Natural Language Processing (often seen abbreviated as NLP) comes up frequently in the technology sector in the same way “AI” and “machine learning” do. It sounds new, sexy, and impenetrably technical—and its proponents tell you it can solve some real problems.
While engineers at tech companies are coming up with tons of applications for NLP, it is still relatively new to the SEO space. And underneath the superlatives and the technical jargon about NLP lies a great deal of potential value to SEOs.
But before we get into how, we should talk about what exactly Natural Language Processing is.
What is NLP?
Let’s keep it simple: Natural Language Processing is a broad term for technological solutions that help computers understand human language. NLP creates artificial intelligence that analyzes the syntax of language and the semantics of language.
Syntax analysis looks into what a person says or writes. Understanding this helps an AI compare the content to pre-programmed standards about language. It looks at aspects of the language like sentence structure and word usage. Essentially, it looks at how content is put together.
Semantic analysis looks into the meaning of what a person says or writes. Based on the syntax analysis and the AI’s pre-programmed knowledge about language, semantic analysis helps the AI understand what a person means when they say or write something. It helps answer the question of human intent.
SEO and Natural Language Processing
Search engines like Google—and by extension, SEOs—know that intent is the holy grail. If you can understand what a customer is looking for and why, then you can be there with a solution. And solutions build trust and brand loyalty.
To discover a person’s intent, Google uses Natural Language Processing as part or their solution. They have come to be the gold standard for search engines by creating extremely sophisticated algorithms that use NLP to really get to know the intent behind people’s searches to provide the most relevant and helpful results.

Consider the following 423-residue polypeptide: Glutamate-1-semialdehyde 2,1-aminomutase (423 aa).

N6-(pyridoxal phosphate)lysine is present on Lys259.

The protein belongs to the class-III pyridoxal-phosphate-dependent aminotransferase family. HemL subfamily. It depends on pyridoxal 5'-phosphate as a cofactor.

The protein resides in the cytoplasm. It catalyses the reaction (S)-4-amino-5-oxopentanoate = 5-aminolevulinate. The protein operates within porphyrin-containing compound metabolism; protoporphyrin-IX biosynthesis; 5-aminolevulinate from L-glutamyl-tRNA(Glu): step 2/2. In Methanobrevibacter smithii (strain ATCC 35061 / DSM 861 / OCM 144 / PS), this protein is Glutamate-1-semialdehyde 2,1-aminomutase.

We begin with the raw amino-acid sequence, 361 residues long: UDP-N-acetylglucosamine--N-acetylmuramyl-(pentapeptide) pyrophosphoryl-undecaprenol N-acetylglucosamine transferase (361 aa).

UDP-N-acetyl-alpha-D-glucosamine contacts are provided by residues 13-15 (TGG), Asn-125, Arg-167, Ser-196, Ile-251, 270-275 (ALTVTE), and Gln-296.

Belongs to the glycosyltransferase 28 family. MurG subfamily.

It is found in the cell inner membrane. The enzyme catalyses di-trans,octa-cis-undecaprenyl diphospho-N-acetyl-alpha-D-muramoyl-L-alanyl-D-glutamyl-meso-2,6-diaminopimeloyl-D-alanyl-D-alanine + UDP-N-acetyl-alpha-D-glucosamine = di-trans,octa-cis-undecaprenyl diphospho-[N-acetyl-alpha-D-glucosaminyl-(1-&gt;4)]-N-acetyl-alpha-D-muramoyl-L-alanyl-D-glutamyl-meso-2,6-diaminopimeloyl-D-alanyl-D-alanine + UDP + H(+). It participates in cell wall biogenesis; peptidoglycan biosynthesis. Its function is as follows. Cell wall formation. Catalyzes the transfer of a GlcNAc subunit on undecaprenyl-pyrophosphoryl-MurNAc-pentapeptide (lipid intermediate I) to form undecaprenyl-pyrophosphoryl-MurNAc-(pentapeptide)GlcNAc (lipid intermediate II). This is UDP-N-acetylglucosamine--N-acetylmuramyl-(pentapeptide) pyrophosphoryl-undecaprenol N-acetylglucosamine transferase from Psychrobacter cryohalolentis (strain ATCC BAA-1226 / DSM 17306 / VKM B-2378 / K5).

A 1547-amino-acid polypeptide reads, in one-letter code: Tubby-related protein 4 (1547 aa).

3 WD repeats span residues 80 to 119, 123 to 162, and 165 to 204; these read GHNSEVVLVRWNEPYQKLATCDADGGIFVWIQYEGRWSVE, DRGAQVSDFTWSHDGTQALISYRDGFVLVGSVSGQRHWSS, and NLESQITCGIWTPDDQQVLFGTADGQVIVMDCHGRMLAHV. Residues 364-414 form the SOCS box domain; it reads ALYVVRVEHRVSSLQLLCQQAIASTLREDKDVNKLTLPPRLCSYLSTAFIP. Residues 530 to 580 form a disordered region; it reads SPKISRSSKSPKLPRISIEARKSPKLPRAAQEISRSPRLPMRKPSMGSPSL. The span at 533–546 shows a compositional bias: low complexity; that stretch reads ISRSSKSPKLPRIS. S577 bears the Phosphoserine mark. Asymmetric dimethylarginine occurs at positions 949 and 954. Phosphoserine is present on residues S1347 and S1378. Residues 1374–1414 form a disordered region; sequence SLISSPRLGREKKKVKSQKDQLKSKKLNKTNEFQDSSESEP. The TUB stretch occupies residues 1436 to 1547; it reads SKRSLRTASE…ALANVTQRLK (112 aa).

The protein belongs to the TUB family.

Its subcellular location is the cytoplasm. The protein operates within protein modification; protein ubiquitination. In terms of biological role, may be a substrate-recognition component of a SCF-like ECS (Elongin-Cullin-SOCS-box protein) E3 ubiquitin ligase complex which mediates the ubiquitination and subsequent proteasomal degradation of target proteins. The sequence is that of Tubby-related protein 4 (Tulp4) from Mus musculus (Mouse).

And that’s why, just like Google, you should start using NLP to go beyond just thinking about keywords and search volume, but also about syntax and semantics.
One way SEOs can use this technology is to identify common phrases that appear in top-ranking content about a particular topic. Then, you can apply NLP to reverse engineer at least part of Google’s algorithms. The results you get back are the phrases Google likely considers essential when you write about that topic. This allows you to provide more syntactic and semantic data to Google, in the way Google understands as relevant and helpful to answer the search query.
NLP and Me
To say the least, all of this is easier said than done! Not many Digital Marketing teams have a team of engineers hunkered down, creating in-house tools to reverse engineer Google’s algorithms. (Alright, alright: zero Digital Marketing teams have that.)
As with many technological problems facing SEOs, you should lean on your tech stack to start helping with this research.
Conductor is proud to start solving this particular problem with its new Content Guidance feature—now in beta. Content Guidance, which applies Natural Language Processing to topics you research, provides you with insights based on data that Conductor gathers with its enterprise platform.
How does Conductor do this? One example uses an NLP concept known as stemming, which lets Conductor quickly recognize common patterns across the content that ranks well for a topic you research. These patterns are what Google uses to determine that the top-ranked pages all share relevance with your researched topic. As a marketer, this approach lets you get into Google’s brain by working backwards from search results to determine the relevant and valuable keywords that may not be obvious without algorithmic analysis.
Don’t Forget to Put Your Customer First
Starting to think more like Google doesn’t mean you should lose sight of the people behind all those searches. They’re your potential customers, and it’s their intent you’re trying to discover. Just because we can try to use novel technological means to understand why and how Google decides content is a relevant answer to a query doesn’t mean we can forget there is a person behind that query.
Google knows this—and it’s why we can use them as a proxy to better understand customer intent through NLP.